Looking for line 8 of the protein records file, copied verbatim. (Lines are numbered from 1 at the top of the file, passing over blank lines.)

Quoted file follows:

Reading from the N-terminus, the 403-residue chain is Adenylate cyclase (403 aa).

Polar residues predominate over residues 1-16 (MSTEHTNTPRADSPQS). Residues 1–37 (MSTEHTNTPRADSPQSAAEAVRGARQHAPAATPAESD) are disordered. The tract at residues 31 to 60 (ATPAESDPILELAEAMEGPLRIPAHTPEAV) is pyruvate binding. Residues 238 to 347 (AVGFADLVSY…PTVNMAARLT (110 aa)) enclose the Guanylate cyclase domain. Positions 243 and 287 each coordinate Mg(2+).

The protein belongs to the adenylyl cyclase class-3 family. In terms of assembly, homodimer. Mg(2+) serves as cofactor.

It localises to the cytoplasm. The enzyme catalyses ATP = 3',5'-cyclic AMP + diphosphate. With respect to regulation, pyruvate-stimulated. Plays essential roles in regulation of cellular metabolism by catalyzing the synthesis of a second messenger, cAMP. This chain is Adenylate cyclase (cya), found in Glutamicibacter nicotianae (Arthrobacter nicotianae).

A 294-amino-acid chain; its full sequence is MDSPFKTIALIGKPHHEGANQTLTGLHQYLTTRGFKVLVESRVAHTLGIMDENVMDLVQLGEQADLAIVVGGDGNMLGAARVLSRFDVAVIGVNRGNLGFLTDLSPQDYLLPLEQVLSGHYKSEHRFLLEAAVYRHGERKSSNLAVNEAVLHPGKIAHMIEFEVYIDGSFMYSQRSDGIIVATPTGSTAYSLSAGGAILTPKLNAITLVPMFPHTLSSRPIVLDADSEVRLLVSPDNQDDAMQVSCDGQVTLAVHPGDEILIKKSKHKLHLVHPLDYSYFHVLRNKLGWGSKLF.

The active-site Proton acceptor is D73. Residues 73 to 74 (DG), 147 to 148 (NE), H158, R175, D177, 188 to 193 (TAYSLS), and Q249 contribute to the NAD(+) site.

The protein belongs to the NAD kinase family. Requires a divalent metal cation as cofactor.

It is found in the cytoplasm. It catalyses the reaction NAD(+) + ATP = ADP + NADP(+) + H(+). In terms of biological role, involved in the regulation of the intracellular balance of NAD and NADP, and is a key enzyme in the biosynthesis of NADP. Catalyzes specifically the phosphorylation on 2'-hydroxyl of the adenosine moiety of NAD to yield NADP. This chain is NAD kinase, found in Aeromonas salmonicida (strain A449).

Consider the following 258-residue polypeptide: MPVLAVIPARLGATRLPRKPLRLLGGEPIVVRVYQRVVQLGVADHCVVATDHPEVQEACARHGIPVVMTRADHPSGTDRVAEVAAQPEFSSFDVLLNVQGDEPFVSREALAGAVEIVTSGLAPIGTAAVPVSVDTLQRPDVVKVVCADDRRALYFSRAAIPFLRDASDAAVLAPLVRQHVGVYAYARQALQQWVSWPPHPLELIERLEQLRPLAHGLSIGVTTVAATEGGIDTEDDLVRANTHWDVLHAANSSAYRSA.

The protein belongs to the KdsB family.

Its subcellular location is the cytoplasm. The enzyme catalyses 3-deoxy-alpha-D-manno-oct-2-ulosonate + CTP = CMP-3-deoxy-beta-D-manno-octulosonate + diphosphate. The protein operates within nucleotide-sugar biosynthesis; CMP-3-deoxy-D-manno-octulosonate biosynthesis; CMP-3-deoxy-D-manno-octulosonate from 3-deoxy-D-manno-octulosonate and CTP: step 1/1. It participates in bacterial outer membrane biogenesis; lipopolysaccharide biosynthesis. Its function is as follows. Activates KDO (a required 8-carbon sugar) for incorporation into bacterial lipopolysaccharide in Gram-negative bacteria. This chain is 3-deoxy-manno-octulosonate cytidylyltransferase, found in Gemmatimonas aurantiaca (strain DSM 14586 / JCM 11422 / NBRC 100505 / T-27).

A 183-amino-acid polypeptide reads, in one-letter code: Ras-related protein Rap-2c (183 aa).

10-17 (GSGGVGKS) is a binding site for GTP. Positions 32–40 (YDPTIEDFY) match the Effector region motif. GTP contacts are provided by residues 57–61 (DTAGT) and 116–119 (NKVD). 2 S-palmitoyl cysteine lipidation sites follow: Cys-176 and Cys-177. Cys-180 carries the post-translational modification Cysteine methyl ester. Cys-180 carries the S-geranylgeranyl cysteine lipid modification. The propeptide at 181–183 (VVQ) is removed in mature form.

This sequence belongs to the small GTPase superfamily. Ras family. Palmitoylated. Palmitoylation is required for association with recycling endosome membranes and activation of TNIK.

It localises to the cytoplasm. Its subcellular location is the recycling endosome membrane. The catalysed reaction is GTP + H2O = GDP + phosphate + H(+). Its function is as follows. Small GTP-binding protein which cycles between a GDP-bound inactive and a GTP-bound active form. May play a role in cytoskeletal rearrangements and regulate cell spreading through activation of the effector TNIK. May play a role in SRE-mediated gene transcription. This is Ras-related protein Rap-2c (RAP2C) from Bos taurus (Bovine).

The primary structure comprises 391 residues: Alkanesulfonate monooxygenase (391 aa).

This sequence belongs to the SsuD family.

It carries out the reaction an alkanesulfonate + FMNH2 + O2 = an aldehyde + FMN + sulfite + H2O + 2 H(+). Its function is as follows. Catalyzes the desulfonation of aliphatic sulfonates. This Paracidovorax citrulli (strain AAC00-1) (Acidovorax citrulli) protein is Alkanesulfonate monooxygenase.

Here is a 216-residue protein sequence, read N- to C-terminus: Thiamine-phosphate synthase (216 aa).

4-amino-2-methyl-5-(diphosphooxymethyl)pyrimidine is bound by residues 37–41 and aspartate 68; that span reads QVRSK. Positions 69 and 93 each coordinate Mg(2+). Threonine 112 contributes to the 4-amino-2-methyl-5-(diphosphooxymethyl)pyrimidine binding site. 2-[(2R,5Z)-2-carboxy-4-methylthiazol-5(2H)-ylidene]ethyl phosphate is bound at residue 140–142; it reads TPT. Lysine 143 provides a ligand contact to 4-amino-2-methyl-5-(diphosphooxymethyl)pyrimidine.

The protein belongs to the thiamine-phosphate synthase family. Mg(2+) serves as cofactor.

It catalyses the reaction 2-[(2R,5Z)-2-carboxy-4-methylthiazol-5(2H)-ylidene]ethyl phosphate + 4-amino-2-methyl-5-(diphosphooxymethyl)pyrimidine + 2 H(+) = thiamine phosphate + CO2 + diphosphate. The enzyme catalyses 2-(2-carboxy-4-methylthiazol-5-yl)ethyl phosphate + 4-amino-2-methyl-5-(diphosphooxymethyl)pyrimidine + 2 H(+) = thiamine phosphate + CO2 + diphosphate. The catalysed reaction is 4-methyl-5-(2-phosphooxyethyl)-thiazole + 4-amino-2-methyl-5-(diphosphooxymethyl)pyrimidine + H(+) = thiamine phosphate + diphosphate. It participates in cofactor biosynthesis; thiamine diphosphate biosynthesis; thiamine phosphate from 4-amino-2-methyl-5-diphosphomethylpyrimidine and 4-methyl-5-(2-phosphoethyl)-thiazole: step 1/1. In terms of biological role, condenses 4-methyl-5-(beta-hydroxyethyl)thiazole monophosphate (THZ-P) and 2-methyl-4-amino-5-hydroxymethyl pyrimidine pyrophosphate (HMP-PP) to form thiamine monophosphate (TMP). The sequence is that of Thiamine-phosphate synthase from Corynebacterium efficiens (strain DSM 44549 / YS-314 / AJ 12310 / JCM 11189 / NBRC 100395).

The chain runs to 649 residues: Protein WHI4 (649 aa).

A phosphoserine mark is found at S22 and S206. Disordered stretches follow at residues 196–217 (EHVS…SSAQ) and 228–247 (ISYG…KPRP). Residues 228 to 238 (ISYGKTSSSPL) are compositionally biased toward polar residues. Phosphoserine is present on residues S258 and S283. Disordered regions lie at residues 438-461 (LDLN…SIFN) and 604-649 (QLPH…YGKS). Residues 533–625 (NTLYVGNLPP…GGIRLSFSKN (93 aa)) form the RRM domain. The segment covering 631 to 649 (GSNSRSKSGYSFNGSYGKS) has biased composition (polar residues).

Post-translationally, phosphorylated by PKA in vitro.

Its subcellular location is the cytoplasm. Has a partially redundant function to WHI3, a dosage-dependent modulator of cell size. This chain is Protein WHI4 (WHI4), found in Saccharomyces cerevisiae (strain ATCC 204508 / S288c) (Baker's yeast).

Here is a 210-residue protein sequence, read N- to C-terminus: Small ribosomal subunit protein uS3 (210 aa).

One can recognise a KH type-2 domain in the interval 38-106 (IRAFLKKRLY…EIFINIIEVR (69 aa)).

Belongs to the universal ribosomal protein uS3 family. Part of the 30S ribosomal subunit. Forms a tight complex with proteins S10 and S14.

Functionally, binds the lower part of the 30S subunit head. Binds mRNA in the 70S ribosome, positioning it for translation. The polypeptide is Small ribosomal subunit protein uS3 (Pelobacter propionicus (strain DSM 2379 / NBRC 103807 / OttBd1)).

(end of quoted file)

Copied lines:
It is found in the cytoplasm. It catalyses the reaction NAD(+) + ATP = ADP + NADP(+) + H(+). In terms of biological role, involved in the regulation of the intracellular balance of NAD and NADP, and is a key enzyme in the biosynthesis of NADP. Catalyzes specifically the phosphorylation on 2'-hydroxyl of the adenosine moiety of NAD to yield NADP. This chain is NAD kinase, found in Aeromonas salmonicida (strain A449).